Number of Eritreans seeking asylum in Europe soars over figures for last year
GENEVA, November 14 (UNHCR) - The UN refugee agency on Friday said the number of asylum-seekers in Europe from Eritrea over the first 10 months of this year has risen threefold compared to the same period in 2013. In Ethiopia and Sudan, neighbouring Eritrea, the number of Eritrean refugees has also increased sharply.
"So far this year, nearly 37,000 Eritreans have sought refuge in Europe, compared to almost 13,000 during the same period last year. Most asylum requests have been lodged in Sweden, Germany and Switzerland, with the vast majority of the Eritreans having arrived by boat across the Mediterranean," UNHCR spokesman Adrian Edwards told journalists in Geneva.
"Our office in Italy reports that 22 per cent of the people arriving by boat are Eritrean, a total of nearly 34,000 people this year. This makes Eritreans the second largest group to arrive in Italy by boat, after Syrians," he added.
Most of the Eritreans arriving in Europe have travelled, initially, via Ethiopia and Sudan. These countries have also experienced a dramatic increase in arrivals, including large numbers of unaccompanied children. More than 5,000 Eritreans crossed into Ethiopia last month alone, compared to the average of 2,000 arrivals per month since the beginning of the year.
About 90 per cent of those who arrived in October are from 18- 24 years old. Seventy-eight children arrived on their own, without an adult family member. The trend seems to continue with more than 1,200 Eritreans having arrived in Ethiopia during the first week of November.
"In Sudan, we have also been witnessing a marked increase in the number of arrivals since the beginning of 2014. This year, more than 10,700 Eritreans have sought refuge in Sudan, an average of more than 1,000 arrivals per month," Edwards said.
There are currently more than 216,000 Eritrean refugees in Ethiopia and Sudan, which has been hosting Eritrean exiles for more than 40 years. Eritreans started to arrive in Ethiopia in 2002, after the end of the conflict between the two countries. The recent arrivals said they were fleeing an intensified recruitment drive into the mandatory and often open-ended national service.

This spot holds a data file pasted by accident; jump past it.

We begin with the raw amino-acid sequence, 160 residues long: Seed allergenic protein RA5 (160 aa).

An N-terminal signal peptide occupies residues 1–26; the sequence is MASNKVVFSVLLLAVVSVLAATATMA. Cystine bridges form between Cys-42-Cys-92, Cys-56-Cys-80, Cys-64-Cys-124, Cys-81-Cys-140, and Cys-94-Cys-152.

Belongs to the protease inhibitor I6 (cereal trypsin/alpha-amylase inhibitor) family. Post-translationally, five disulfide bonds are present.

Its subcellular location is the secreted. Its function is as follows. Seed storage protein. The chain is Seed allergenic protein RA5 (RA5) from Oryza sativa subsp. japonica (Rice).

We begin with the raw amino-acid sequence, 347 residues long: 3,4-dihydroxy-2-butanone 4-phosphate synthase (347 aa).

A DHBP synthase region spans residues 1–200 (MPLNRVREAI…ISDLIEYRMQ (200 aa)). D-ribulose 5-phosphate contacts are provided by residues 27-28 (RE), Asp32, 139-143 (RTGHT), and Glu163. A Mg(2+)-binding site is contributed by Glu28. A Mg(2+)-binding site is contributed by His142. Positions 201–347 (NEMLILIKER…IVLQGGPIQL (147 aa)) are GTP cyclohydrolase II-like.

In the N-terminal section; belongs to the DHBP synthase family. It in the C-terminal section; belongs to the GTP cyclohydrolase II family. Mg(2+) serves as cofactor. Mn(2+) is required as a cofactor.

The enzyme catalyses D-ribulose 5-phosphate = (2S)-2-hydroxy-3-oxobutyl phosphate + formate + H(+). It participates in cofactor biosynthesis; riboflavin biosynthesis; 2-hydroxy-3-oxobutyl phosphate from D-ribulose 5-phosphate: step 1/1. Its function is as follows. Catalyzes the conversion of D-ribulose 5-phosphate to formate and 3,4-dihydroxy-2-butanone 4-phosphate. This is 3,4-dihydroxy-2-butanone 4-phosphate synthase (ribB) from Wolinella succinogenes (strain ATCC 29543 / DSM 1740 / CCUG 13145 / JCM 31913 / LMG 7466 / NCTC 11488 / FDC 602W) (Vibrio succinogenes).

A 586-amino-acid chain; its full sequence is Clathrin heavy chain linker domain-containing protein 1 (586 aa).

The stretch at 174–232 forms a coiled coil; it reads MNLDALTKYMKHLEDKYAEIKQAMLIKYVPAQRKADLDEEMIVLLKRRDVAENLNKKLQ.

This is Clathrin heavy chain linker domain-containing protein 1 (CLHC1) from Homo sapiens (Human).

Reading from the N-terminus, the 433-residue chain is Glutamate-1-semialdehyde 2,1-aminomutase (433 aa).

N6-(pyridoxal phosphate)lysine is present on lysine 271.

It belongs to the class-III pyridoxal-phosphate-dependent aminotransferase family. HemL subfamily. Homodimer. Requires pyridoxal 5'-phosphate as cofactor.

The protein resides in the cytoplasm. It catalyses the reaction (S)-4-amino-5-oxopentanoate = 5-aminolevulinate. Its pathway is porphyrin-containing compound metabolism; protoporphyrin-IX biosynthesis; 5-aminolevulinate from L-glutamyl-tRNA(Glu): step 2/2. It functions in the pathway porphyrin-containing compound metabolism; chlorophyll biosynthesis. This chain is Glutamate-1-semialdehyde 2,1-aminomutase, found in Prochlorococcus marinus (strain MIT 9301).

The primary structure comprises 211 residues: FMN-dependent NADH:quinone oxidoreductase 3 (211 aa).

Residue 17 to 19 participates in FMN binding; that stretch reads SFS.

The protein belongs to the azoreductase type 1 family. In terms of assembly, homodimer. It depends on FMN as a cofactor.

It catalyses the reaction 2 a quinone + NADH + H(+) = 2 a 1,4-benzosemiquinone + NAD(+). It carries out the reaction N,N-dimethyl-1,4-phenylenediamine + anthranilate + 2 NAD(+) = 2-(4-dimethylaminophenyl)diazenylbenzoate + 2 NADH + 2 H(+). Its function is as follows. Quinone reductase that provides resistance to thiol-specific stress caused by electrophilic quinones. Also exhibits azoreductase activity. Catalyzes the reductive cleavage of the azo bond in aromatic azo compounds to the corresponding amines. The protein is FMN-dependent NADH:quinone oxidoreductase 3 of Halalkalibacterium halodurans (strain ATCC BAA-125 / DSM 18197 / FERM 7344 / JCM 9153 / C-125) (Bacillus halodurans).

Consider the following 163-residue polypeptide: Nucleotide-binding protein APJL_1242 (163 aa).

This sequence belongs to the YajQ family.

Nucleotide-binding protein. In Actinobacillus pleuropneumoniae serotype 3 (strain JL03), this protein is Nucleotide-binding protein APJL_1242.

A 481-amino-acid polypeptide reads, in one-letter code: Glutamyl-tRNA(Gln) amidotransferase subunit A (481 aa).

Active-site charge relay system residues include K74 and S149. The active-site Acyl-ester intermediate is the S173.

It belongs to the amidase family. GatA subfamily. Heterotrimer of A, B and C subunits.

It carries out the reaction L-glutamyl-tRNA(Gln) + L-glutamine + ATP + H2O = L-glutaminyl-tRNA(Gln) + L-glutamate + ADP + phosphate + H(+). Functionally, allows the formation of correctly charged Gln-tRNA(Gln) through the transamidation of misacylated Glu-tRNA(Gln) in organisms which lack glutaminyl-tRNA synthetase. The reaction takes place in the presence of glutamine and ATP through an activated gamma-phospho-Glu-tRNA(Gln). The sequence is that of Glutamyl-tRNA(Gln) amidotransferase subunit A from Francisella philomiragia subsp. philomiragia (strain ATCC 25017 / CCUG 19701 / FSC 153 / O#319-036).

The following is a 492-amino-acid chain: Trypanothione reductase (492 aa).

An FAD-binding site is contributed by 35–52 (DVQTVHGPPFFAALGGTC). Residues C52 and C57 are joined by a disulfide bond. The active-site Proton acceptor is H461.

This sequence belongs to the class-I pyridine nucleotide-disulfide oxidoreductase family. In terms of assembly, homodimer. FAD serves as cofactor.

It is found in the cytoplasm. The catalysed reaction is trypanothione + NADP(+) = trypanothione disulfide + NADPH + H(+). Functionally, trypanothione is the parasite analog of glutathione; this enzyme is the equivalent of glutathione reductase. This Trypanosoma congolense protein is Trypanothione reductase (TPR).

Growing numbers of the predominantly young refugees in Ethiopia and Sudan have become frustrated with the shortage of services and absence of self-reliance opportunities in the camps. Limited funding for the Eritrean refugee programme in both countries has resulted in a lack of secondary and post-secondary education, as well as vocational training and job opportunities.
Deprived of any prospects for a better future and feeling that they have nothing to lose, many fall prey to unscrupulous smugglers and put themselves in danger by trying to cross the Mediterranean on overcrowded and unsafe boats.
"We are extremely concerned that the refugees crossing into Ethiopia will eventually try to move on," Edwards said. There is a need to boost education and livelihood opportunities for the refugees in the countries neighbouring Eritrea to prevent people moving on simply out of desperation," he added.
At the same time, he noted, UNHCR was calling on Europe to step up efforts to provide credible legal alternatives to dangerous voyages, to protect people from the risks of travelling with smugglers.
The collective response needed to maintain a strong capacity to rescue people at sea and increase safer ways for refugees to find safety, including enhanced resettlement, other forms of humanitarian admission and private sponsorship schemes. UNHCR also urged European governments to do more to facilitate family reunification and use programmes such as student or employment visas to benefit refugees.
During the first 10 months of 2014, a total of 36,678 Eritreans sought refuge in 38 European countries in 2014, compared to 12,960 during the same period last year. Most asylum requests were presented in Sweden (9,531), Germany, (9,362) Switzerland (5,652) and the Netherlands (4,113). Authorities in Italy have recorded 342 asylum applications by Eritreans thus far this year.
Sudan is the main country of asylum for Eritreans with 109,594 refugees at the end of October 2014. 10,701 people have arrived since the beginning of the year, including 1,259 during the month of October. The majority of the refugees are in refugee camps in the arid eastern part of the country (Gaderef and Kassala), with smaller numbers in the capital Khartoum.
Ethiopia is the second largest country of asylum with 106,859 Eritrean refugees, including 1,591 unaccompanied children at the end of October.